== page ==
Obasanjo single-handedly ran the Petroleum Ministry for eight years, with the Nigerian National Petroleum Corporation (NNPC) directly under his command, yet, till date, no one can claim to have seen a copy of any comprehensive audit report of that enclave of corruption since 1999. The whole thing was run like a family business.
Again, a former Auditor-General of the Federation, Mr. Azie, was hurriedly sacked for daring to produce a damning report detailing the mind-blowing corruption and financial rascality that thrived in the Obasanjo regime.
What of the Petroleum Technology Development Fund (PTDF) scandal which threw up shocking revelations about how mindless profligacy and abuse of office were given most vulgar and repelling definitions, where money was frivolously withdrawn to either buy exquisite cars for “women friends” or finance countless affairs that were totally outside the PTDF mandate.
How much did the Tenure Elongation (also known as “Third Term”) madness consume? How much was expended to destabilize and effect the various changes in the leadership of the National Assembly in order to install stooges that helped Obasanjo turn the National Assembly into an appendage of the Presidency? Does anyone still remember the N10 billion belonging to the long-suffering people of Jigawa State that was reportedly "donated" by their former Governor, Mr. Saminu Turaki, to the Self Perpetuation Agenda of the Obasanjo regime?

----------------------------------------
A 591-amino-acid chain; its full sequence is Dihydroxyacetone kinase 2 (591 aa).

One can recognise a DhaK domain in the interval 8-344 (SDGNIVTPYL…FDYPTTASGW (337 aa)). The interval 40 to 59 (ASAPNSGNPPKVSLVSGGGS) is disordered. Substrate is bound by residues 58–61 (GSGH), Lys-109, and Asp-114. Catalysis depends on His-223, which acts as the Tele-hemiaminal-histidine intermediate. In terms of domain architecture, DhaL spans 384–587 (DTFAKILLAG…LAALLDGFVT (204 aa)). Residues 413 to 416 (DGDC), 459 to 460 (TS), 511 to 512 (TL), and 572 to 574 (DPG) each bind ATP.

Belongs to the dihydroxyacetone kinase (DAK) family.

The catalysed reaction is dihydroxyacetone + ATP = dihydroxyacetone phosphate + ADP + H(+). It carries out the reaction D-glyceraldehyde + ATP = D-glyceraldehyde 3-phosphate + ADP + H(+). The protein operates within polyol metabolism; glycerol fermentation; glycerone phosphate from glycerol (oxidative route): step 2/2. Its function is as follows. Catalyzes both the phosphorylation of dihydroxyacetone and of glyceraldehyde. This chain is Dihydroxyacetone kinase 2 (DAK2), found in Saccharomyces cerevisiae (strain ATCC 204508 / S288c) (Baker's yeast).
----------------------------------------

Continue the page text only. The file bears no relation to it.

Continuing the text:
Given the overwhelming stench oozing from these hideous cases, where on earth is a man like Obasanjo deriving the moral courage to accuse anyone of corruption?
Shortly after his unmissed regime faded into the dark recesses of history, Daily Independent reported that an NGO, Coalition Against Corrupt Leaders (CACOL), sent a petition to the Economic and Financial Crimes Commission (EFCC) headed at that time by Mr. Nuhu Ribadu voicing the general feeling among Nigerians that there was no way Obasanjo’s massive investments could have been financed by any legitimate income.
“We are aware that the annual salary of Nigeria’s President is not up to N38 million. But even if [Obasanjo] earned N60 million per annum for seventy years, he would not have up to N5 billion. But [he] is currently worth about N70 billion by our conservative estimate,” the group asserted.
CACOL also called for a probe of the “several billions of Naira pumped into the power sector” and the “allegations that Obasanjo overshot the budget of ministries, departments and agencies (MDAs) as stated in the report on Budget Performance issued by the House of Representatives in 2005.”